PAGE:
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Denoting or relating to the authority exercised by the senior magistrates in ancient Rome, chiefly the consul and praetor, who were entitled to use the sella curulis (‘curule seat’, a kind of folding chair).
- ‘After first arguing that the centuries had no relevant authority, he asserts that curule officials originally used the archaic curiate assembly in civil matters.’
- ‘Ulpian, Curule Aediles’ Edict, book 1: Labeo writes that the edict of the curule aediles concerns the sales of things immovable as much as of those movable or animate. 1.’
- ‘Publilius' dictatorship is also suspect but if he passed the first two measures (perhaps as consul), this marks a significant development in plebeian use of a curule magistracy for political reform.’
- ‘The only adults allowed to wear this toga were curule magistrates (curule aedile and above).’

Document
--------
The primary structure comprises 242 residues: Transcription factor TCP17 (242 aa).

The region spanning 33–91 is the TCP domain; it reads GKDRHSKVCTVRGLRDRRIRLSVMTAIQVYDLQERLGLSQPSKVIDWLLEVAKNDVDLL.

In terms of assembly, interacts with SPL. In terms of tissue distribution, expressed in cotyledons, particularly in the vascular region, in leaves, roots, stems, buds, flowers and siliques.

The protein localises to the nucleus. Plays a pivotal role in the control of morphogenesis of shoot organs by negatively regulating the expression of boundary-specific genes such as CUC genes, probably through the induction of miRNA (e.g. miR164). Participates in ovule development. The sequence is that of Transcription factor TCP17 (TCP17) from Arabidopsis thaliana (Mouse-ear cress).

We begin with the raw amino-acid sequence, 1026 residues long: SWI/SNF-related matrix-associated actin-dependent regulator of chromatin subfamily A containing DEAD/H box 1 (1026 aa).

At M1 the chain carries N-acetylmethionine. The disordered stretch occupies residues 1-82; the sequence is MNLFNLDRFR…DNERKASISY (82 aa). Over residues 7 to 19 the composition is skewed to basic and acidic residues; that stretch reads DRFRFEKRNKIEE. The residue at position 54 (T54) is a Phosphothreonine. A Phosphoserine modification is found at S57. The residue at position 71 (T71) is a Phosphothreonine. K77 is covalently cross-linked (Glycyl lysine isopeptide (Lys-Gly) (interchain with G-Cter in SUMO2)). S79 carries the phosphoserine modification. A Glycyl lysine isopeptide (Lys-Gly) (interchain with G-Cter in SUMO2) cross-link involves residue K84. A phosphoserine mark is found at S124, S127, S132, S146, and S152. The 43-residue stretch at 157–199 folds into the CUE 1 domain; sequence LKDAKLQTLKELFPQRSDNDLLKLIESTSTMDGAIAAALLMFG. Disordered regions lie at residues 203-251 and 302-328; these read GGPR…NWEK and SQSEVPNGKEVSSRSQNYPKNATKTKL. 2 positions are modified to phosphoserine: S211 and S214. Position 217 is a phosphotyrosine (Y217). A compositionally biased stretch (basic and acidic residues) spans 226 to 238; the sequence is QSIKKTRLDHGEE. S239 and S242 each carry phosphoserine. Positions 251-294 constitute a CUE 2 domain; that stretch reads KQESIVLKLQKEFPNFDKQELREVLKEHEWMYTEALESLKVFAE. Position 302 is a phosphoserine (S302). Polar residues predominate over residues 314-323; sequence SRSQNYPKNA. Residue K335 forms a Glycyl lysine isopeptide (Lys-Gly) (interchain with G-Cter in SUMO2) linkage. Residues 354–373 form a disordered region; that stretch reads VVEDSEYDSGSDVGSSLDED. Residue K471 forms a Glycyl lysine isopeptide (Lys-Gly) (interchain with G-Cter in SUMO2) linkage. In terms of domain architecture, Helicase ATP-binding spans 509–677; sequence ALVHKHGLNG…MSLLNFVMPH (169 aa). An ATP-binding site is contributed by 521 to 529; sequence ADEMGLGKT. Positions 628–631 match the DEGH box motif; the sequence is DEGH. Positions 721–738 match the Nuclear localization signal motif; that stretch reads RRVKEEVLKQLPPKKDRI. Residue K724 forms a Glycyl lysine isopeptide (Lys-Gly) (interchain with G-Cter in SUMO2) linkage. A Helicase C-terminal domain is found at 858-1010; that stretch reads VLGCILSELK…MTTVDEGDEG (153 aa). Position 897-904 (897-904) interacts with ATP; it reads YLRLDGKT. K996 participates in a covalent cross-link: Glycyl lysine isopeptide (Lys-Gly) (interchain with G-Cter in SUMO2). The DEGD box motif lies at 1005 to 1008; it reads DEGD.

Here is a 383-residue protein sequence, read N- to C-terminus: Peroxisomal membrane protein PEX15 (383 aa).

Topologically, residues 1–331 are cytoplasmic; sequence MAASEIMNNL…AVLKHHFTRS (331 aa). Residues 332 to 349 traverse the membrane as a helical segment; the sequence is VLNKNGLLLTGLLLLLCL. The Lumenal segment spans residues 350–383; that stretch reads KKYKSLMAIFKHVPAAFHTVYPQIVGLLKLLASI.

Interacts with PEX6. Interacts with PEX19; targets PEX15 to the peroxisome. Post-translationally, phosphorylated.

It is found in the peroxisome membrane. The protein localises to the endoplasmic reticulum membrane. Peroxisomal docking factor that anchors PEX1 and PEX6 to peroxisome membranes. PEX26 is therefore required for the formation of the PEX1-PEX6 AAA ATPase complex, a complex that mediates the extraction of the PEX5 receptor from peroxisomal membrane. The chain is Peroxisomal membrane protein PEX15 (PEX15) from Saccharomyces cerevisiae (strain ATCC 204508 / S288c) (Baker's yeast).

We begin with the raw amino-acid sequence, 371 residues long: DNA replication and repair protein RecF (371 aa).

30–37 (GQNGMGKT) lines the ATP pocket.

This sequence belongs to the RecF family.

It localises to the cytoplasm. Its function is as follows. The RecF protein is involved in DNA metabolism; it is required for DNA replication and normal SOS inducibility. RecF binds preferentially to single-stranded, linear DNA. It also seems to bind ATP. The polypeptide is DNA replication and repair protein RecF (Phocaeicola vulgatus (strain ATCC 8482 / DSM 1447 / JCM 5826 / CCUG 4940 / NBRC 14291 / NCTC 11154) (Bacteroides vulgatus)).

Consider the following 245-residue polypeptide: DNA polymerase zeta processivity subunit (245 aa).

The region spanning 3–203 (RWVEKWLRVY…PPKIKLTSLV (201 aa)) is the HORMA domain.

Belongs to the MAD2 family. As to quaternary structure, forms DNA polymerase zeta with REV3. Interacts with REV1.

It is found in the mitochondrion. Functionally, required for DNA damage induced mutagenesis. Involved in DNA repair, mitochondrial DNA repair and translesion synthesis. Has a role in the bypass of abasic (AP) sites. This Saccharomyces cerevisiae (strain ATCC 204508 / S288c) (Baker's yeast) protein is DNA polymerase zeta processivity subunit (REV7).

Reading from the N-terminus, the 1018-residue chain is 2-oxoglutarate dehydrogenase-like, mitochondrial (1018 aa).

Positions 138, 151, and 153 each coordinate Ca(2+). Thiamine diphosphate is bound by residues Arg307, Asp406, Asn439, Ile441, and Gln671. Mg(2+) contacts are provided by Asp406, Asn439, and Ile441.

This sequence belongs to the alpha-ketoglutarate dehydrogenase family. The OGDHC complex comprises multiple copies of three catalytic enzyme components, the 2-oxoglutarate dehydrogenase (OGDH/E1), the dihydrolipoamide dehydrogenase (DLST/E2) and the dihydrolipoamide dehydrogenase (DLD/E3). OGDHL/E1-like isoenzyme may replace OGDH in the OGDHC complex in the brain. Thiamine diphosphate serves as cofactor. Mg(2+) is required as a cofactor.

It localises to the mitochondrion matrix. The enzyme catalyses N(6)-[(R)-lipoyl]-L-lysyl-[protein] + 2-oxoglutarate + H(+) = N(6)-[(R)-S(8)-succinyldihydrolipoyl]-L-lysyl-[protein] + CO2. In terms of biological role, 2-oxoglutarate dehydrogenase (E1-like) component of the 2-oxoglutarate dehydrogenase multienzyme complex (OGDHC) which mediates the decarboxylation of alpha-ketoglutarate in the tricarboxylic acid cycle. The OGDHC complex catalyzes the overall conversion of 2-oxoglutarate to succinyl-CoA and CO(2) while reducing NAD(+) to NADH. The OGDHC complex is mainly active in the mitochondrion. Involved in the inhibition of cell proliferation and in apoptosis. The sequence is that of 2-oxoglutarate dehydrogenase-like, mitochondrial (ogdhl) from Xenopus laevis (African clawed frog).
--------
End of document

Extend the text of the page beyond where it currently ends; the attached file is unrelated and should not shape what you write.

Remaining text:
- ‘The latter were called curule aediles (aediles curules) and they were considered curule magistrates.’
- ‘Little is known about him except that he was curule aedile c.67, praetor c.64, and later a pro praetor.’
- ‘The curule aediles had responsibility for the ludi Romani and the Megalenses, which could be very expensive.’
Early 17th century: from Latin curulis, from currus chariot (in which the chief magistrate was conveyed to the seat of office), from currere to run.
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